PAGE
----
Who? SA

CSA’s runaway train appears to be rolling into the station

Cricket South Africa (CSA) independent director Dheven Dharmalingam tendered their resignation from the troubled board of the national cricket federation on Friday 24 October in a move expected to precede the en masse departure of the remaining members.

Cricket South Africa’s Members’ Council re-issued a call for the board to step aside to allow the appointment of administrators to guide the body out of a governance dead-end decades in the making.

More CSA turmoil

While it appears radical change is at hand cricket fans, and students of the game will be forgiven cynicism regarding the future of the sport in South Africa.

Dharmalingam is the latest independent director to step away from CSA which has been beset by incessant scandal for the last year with the conduct of former CEO Thabang Moroe at the centre of the omnishambles.

 “Further to the recommendation [by members council] taken last night [on Thursday]‚ I would like the company secretary [Gwaza] to advise the members’ council on my behalf as follows:

“Following the Board meeting last night, I have engaged with no Director or anyone related to CSA in making the following commitment.

“I note that my appointment as an independent director is until the next AGM‚ which will be no later than 5 December 2020.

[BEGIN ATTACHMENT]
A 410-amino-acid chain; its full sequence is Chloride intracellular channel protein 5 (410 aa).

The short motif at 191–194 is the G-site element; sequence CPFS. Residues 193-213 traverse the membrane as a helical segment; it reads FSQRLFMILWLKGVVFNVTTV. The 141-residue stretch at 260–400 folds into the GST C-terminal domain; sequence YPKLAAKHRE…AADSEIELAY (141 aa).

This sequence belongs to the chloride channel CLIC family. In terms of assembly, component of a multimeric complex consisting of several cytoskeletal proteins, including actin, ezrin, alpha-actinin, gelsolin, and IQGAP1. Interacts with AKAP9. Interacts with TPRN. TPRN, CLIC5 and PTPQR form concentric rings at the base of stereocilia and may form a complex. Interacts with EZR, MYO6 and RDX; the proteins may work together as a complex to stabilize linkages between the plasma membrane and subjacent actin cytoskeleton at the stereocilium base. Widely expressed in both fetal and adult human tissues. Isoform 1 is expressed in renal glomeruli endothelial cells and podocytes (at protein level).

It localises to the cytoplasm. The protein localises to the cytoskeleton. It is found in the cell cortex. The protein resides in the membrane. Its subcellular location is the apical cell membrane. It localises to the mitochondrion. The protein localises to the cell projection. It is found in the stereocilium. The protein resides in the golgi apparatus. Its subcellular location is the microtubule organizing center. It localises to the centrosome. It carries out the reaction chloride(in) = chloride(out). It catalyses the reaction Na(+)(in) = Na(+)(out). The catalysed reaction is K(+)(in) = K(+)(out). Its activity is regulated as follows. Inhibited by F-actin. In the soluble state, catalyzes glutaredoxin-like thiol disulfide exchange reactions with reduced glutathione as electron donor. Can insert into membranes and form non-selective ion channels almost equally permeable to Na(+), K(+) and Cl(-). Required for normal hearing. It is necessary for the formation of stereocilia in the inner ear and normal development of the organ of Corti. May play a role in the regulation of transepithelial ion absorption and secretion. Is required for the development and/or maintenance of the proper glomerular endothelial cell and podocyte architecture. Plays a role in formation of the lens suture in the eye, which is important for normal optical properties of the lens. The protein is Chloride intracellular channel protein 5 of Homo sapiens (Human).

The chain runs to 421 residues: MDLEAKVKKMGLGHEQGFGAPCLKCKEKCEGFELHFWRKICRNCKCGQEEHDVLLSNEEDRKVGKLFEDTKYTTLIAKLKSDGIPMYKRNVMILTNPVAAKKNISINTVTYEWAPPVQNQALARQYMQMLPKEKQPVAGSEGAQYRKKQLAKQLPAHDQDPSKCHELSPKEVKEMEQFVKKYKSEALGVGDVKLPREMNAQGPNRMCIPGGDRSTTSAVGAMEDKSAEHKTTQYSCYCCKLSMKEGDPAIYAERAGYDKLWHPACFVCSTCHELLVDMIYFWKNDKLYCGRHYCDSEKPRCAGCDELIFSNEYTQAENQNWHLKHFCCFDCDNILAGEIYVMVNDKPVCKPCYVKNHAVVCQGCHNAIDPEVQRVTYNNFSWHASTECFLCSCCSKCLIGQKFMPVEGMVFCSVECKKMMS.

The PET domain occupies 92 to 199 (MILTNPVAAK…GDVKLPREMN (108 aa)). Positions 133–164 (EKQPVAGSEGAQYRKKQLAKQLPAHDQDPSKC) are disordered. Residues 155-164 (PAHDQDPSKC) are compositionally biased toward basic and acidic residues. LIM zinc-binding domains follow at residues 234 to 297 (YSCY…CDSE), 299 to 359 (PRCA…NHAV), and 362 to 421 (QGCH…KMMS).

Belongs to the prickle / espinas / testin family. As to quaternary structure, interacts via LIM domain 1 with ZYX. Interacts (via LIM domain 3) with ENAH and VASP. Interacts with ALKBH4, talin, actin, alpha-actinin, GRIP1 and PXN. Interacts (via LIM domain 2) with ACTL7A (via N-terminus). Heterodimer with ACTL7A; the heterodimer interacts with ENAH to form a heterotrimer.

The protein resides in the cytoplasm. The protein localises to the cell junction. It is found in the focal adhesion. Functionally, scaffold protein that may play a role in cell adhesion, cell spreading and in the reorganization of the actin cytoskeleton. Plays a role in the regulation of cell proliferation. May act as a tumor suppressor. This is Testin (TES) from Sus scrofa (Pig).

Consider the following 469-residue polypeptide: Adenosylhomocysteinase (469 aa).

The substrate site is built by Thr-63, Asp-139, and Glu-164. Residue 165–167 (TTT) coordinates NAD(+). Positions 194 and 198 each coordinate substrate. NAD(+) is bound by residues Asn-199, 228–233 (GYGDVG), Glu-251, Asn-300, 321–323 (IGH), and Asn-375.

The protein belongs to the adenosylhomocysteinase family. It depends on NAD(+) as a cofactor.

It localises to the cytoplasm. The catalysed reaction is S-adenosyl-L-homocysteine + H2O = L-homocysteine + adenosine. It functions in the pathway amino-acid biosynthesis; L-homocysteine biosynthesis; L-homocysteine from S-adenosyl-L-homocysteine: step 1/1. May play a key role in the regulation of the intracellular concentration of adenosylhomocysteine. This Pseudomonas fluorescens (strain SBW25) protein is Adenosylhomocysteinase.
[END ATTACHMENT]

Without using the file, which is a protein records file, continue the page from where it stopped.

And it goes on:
“I hereby confirm my acceptance to resign as an independent director‚ should the member council‚ in its deliberations‚ believe this is in the best interest of CSA‚” Dharmalingam is reported to have advised the CSA.

Time’s up

Sports Minister Nathi Mthethwa has given CSA until Tuesday 27 October to provide detailed reasons he should not intervene in the administration of the sport.

With the deadline fast approaching and the CSA board continuing to defy calls for them to step aside, the members’ council made up of 12 affiliate presidents, and the CSA president and vice-president has ordered the board to fall on their proverbial swords. 

The attempted intervention of the South African Sports Confederation and Olympic Committee (Sascoc) failed outright as the board were unwilling to co-operate with the committee, who are themselves besieged by a leadership dispute.

Sascoc made an urgent appeal to Mthethwa to take action and help mediate a solution to CSA’s maladministration.

Mthethwa, mindful that the International Cricket Council maintains strict standards on government interference in the administration of the game, has given CSA time to present a pathway towards a solution, but that time is running out.

Acting president Beresford Williams is reportedly the chief source of resistance to change and the dissolution of the board.

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